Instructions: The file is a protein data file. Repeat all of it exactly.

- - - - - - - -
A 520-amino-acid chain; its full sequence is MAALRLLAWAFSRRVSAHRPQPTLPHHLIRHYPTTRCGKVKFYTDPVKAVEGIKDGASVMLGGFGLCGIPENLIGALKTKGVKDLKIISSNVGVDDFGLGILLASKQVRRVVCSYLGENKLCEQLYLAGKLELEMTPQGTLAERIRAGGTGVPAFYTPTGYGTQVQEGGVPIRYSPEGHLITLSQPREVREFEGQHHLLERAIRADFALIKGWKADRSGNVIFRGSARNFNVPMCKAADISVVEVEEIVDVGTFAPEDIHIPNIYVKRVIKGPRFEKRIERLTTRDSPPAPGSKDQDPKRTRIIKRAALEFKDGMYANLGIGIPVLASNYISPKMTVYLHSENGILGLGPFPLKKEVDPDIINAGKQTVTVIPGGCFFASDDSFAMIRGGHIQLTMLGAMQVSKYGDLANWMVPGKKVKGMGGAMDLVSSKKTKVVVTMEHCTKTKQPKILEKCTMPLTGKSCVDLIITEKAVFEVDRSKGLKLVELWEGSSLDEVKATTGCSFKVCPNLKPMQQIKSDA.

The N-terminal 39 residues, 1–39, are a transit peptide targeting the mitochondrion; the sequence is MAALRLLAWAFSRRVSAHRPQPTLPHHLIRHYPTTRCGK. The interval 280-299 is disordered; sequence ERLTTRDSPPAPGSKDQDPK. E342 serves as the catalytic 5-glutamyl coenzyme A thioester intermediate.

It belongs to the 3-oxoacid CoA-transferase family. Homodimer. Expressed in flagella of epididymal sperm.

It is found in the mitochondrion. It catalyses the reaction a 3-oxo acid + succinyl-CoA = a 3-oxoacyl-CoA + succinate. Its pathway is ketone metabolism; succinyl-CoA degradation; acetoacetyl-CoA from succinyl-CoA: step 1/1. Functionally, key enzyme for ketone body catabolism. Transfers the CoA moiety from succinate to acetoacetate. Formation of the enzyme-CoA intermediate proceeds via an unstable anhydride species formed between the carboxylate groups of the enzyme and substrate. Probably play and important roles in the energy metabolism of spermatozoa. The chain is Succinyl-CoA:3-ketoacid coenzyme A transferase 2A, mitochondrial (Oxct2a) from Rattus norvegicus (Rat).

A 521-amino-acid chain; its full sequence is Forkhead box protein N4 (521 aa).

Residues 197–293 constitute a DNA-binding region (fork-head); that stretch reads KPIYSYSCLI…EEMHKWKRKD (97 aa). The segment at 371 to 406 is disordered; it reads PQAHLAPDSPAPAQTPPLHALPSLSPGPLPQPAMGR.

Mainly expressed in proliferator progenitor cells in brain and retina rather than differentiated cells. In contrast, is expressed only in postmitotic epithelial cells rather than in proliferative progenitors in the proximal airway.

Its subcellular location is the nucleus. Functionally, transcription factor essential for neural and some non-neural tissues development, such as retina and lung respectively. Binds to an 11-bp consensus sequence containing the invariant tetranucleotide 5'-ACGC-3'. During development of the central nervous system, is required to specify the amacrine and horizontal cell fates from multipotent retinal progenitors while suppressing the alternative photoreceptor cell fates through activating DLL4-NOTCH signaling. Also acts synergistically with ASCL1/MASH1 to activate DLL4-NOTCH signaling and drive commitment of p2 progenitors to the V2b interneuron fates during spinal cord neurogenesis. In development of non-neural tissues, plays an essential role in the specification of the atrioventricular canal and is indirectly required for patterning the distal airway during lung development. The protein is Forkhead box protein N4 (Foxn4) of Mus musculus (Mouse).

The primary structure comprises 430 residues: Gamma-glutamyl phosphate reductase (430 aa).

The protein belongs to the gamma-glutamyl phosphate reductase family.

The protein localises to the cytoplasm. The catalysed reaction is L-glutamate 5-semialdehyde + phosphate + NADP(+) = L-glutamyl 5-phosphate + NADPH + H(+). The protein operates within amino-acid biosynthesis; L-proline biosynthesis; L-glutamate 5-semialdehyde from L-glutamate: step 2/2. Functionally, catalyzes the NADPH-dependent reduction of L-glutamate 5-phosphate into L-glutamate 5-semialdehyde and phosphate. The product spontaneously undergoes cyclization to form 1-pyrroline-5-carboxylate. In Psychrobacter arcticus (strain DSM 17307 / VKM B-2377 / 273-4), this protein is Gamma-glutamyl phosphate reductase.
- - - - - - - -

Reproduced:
A 520-amino-acid chain; its full sequence is MAALRLLAWAFSRRVSAHRPQPTLPHHLIRHYPTTRCGKVKFYTDPVKAVEGIKDGASVMLGGFGLCGIPENLIGALKTKGVKDLKIISSNVGVDDFGLGILLASKQVRRVVCSYLGENKLCEQLYLAGKLELEMTPQGTLAERIRAGGTGVPAFYTPTGYGTQVQEGGVPIRYSPEGHLITLSQPREVREFEGQHHLLERAIRADFALIKGWKADRSGNVIFRGSARNFNVPMCKAADISVVEVEEIVDVGTFAPEDIHIPNIYVKRVIKGPRFEKRIERLTTRDSPPAPGSKDQDPKRTRIIKRAALEFKDGMYANLGIGIPVLASNYISPKMTVYLHSENGILGLGPFPLKKEVDPDIINAGKQTVTVIPGGCFFASDDSFAMIRGGHIQLTMLGAMQVSKYGDLANWMVPGKKVKGMGGAMDLVSSKKTKVVVTMEHCTKTKQPKILEKCTMPLTGKSCVDLIITEKAVFEVDRSKGLKLVELWEGSSLDEVKATTGCSFKVCPNLKPMQQIKSDA.

The N-terminal 39 residues, 1–39, are a transit peptide targeting the mitochondrion; the sequence is MAALRLLAWAFSRRVSAHRPQPTLPHHLIRHYPTTRCGK. The interval 280-299 is disordered; sequence ERLTTRDSPPAPGSKDQDPK. E342 serves as the catalytic 5-glutamyl coenzyme A thioester intermediate.

It belongs to the 3-oxoacid CoA-transferase family. Homodimer. Expressed in flagella of epididymal sperm.

It is found in the mitochondrion. It catalyses the reaction a 3-oxo acid + succinyl-CoA = a 3-oxoacyl-CoA + succinate. Its pathway is ketone metabolism; succinyl-CoA degradation; acetoacetyl-CoA from succinyl-CoA: step 1/1. Functionally, key enzyme for ketone body catabolism. Transfers the CoA moiety from succinate to acetoacetate. Formation of the enzyme-CoA intermediate proceeds via an unstable anhydride species formed between the carboxylate groups of the enzyme and substrate. Probably play and important roles in the energy metabolism of spermatozoa. The chain is Succinyl-CoA:3-ketoacid coenzyme A transferase 2A, mitochondrial (Oxct2a) from Rattus norvegicus (Rat).

A 521-amino-acid chain; its full sequence is Forkhead box protein N4 (521 aa).

Residues 197–293 constitute a DNA-binding region (fork-head); that stretch reads KPIYSYSCLI…EEMHKWKRKD (97 aa). The segment at 371 to 406 is disordered; it reads PQAHLAPDSPAPAQTPPLHALPSLSPGPLPQPAMGR.

Mainly expressed in proliferator progenitor cells in brain and retina rather than differentiated cells. In contrast, is expressed only in postmitotic epithelial cells rather than in proliferative progenitors in the proximal airway.

Its subcellular location is the nucleus. Functionally, transcription factor essential for neural and some non-neural tissues development, such as retina and lung respectively. Binds to an 11-bp consensus sequence containing the invariant tetranucleotide 5'-ACGC-3'. During development of the central nervous system, is required to specify the amacrine and horizontal cell fates from multipotent retinal progenitors while suppressing the alternative photoreceptor cell fates through activating DLL4-NOTCH signaling. Also acts synergistically with ASCL1/MASH1 to activate DLL4-NOTCH signaling and drive commitment of p2 progenitors to the V2b interneuron fates during spinal cord neurogenesis. In development of non-neural tissues, plays an essential role in the specification of the atrioventricular canal and is indirectly required for patterning the distal airway during lung development. The protein is Forkhead box protein N4 (Foxn4) of Mus musculus (Mouse).

The primary structure comprises 430 residues: Gamma-glutamyl phosphate reductase (430 aa).

The protein belongs to the gamma-glutamyl phosphate reductase family.

The protein localises to the cytoplasm. The catalysed reaction is L-glutamate 5-semialdehyde + phosphate + NADP(+) = L-glutamyl 5-phosphate + NADPH + H(+). The protein operates within amino-acid biosynthesis; L-proline biosynthesis; L-glutamate 5-semialdehyde from L-glutamate: step 2/2. Functionally, catalyzes the NADPH-dependent reduction of L-glutamate 5-phosphate into L-glutamate 5-semialdehyde and phosphate. The product spontaneously undergoes cyclization to form 1-pyrroline-5-carboxylate. In Psychrobacter arcticus (strain DSM 17307 / VKM B-2377 / 273-4), this protein is Gamma-glutamyl phosphate reductase.